The challenge was achieving the right balance
On the one hand, the scientists wanted the computer system to use as brief a neural signal as possible, recorded while the monkey was anticipating touching the target. On the other hand, they wanted to ensure that the system had enough information to predict the correct location of that target. In other words, the researchers wanted to find the "sweet spot," the point where the system would process the brain waves in the best balance of time and accuracy for a prosthesis.
As Shenoy and his colleagues saw hints of a sweet spot in their data, they deliberately ran tests at that speed. And ultimately they arrived at a result that was far superior to what others had previously achieved. "You can quantify that sweet spot in terms of the rate at which the system is extracting data from the brain just the way you measure the data-transmission rates of computer modems," explained Gopal Santhanam, PhD, who did his graduate work in electrical engineering in Shenoy's laboratory and is one of two first authors of the Nature paper. In those terms, the data-extraction rate at the sweet spot works out to about 6.5 bits per second; that's about four times better than the peak performance of about 1.6 bits per second predicted by the best previous approaches, which used slower systems and then extrapolated to calculate a theoretical peak.
An accompanying paper in the same issue of Nature reports on the work by another research group, at Brown University, which has been working with human patients with spinal cord injuries to show that even years after an injury, they still have the needed neurons to control a prosthesis. Shenoy said that, in combination, the work of the two groups makes the prospects "quite bright" for developing functional prostheses that patients could control with their thoughts.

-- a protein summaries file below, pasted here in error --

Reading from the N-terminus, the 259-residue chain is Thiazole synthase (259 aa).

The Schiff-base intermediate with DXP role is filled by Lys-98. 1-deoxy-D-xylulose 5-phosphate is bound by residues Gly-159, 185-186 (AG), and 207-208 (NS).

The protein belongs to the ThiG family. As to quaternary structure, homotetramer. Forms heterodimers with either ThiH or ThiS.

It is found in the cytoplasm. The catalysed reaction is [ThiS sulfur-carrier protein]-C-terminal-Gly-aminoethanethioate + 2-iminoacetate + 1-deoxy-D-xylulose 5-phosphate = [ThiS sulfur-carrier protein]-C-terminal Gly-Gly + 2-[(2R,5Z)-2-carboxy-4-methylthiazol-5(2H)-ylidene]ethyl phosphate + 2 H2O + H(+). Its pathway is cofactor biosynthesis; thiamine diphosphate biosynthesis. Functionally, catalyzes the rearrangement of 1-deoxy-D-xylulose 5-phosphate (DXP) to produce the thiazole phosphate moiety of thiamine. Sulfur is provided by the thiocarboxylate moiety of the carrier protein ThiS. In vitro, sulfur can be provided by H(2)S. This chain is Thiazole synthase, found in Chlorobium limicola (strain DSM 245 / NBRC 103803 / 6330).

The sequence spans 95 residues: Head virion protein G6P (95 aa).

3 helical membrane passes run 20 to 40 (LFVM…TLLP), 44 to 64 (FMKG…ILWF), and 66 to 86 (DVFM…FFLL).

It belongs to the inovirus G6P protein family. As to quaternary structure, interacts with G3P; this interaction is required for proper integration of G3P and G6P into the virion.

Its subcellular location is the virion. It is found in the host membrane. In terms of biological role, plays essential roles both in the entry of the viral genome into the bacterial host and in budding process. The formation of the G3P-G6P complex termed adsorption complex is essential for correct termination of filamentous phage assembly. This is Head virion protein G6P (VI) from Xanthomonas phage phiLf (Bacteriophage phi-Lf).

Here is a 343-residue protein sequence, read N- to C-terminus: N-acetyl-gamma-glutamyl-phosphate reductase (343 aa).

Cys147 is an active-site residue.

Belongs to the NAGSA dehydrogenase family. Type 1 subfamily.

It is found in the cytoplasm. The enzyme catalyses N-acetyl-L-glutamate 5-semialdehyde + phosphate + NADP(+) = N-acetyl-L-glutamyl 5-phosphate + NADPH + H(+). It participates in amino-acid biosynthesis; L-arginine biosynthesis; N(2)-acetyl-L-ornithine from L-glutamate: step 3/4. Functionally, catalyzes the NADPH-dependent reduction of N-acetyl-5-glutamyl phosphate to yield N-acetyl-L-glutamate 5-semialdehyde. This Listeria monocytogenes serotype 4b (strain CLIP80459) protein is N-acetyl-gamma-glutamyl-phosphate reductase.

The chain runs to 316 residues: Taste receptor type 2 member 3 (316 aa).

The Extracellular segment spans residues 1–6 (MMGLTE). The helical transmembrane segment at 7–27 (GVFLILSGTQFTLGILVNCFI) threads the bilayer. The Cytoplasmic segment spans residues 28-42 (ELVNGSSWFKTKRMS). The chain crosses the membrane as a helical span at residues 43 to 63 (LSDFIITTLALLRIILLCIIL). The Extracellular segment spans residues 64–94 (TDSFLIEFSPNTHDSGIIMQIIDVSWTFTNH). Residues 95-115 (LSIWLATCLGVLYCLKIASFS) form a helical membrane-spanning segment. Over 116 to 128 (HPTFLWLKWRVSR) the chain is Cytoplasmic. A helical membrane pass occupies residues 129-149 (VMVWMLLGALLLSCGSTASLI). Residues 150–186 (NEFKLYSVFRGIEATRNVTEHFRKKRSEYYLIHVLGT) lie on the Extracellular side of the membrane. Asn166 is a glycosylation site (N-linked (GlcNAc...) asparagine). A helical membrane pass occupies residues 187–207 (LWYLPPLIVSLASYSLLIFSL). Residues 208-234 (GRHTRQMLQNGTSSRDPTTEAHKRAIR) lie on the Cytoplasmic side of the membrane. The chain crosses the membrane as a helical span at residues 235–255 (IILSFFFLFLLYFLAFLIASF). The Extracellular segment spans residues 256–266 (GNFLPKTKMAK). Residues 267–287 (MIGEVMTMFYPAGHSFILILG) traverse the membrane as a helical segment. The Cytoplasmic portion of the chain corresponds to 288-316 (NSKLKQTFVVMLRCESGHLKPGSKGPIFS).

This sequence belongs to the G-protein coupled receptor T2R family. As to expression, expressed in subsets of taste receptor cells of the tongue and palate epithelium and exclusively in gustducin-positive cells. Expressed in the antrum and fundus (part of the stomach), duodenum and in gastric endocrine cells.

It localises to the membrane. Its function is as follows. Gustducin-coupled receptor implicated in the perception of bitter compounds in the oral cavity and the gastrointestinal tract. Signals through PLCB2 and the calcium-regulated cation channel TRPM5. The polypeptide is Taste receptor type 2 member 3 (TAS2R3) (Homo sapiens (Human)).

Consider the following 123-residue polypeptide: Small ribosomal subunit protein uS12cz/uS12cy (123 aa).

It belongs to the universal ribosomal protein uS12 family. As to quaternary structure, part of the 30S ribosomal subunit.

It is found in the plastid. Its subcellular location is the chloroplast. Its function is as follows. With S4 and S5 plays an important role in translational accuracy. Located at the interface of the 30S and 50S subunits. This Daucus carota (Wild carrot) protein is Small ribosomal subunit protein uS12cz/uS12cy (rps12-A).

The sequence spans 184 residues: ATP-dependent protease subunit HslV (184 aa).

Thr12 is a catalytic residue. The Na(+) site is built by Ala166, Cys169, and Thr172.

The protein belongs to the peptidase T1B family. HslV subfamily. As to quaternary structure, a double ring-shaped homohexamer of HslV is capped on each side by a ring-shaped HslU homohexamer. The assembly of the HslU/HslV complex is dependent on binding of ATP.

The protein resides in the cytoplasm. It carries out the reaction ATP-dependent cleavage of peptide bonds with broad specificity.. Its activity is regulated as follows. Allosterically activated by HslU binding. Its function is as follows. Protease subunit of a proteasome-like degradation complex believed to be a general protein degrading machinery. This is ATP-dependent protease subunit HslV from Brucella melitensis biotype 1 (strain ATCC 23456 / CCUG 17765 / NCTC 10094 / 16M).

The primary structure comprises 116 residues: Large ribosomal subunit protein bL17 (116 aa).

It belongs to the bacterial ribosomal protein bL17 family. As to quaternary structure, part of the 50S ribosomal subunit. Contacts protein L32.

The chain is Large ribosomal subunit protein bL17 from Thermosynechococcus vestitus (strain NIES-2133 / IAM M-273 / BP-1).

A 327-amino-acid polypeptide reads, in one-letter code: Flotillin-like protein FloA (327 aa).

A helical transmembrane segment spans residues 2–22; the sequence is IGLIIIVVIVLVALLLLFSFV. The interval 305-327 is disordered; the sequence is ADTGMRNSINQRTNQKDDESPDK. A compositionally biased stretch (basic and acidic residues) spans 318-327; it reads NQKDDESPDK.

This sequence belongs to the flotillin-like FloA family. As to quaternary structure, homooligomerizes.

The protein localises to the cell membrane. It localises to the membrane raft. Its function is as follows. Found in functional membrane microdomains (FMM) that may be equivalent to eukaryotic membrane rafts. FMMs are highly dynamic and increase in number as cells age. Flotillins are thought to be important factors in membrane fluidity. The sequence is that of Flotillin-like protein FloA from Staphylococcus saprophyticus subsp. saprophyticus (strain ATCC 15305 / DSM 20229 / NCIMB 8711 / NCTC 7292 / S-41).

"Our research is starting to show that, from a performance perspective, this type of prosthetic system is clinically viable," confirmed Stephen Ryu, MD, clinical assistant professor of neurosurgery and the other co-first author of the Nature paper, while adding a caveat. "But in order for it to be a practical system for a human, it also has to be safe and reliable." Currently, the electrodes last at most a few years. As with the development of pacemakers before them, the implants will have to last longer before they'll become widespread.
Shenoy said the study proves it's possible to process neural signals fast enough to be useful to a paralyzed patient, adding that data-transmission rates can be used to approximate the number of words per minute the prosthesis would allow a user to type. Previous methods topped out at a few words per minute, but the end-point approach of his group peaked at 15 words per minute. That might not be speedy enough to land their brain-computer interface a job in the steno pool, but it's fast enough that a person could probably use it to communicate with the rest of the world without undue frustration. And though one might say that is the real end point of all their efforts, Shenoy thinks they can do better. "We really are viewing this as a starting point," he said.
Other authors of the paper are electrical engineering graduate students Byron Yu and Afsheen Afshar, who is also a medical student. The study was supported by National Defense Science and Engineering Graduate Fellowships, National Science Foundation Graduate Research Fellowships, Christopher Reeve Foundation grants, Bio-X Fellowship support, the NIH Medical Scientist Training Program, a Burroughs Wellcome Fund Career Award in the Biomedical Sciences, the Stanford Center for Integrated Systems, the NSF Center for Neuromorphic Systems Engineering at Caltech, the Office of Naval Research Adaptive Neural Systems, the Sloan Foundation and the Whitaker Foundation.